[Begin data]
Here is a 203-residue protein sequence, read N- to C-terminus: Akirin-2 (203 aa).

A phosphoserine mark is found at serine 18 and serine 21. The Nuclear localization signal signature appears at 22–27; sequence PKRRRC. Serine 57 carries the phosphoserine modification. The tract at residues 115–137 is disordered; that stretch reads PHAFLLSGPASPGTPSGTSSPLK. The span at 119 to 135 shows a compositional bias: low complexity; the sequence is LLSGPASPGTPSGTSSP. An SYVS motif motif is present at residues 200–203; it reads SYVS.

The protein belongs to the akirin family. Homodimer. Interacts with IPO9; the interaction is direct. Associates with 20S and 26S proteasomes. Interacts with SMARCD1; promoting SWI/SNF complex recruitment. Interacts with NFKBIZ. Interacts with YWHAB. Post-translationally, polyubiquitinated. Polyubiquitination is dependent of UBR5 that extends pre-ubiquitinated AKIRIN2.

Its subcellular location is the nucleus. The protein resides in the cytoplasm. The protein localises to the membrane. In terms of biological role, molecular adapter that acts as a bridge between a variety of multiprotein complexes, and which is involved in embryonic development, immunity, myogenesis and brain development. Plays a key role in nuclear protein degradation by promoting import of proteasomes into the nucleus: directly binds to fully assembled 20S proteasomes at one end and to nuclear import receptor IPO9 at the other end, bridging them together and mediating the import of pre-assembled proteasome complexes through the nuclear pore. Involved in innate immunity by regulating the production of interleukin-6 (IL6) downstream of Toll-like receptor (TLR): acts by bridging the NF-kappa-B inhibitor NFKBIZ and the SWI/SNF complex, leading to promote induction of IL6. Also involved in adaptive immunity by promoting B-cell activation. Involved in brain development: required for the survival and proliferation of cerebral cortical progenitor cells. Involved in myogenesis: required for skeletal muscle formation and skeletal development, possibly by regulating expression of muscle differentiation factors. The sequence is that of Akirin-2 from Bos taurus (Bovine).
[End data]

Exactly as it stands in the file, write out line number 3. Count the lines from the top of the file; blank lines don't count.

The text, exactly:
The protein belongs to the akirin family. Homodimer. Interacts with IPO9; the interaction is direct. Associates with 20S and 26S proteasomes. Interacts with SMARCD1; promoting SWI/SNF complex recruitment. Interacts with NFKBIZ. Interacts with YWHAB. Post-translationally, polyubiquitinated. Polyubiquitination is dependent of UBR5 that extends pre-ubiquitinated AKIRIN2.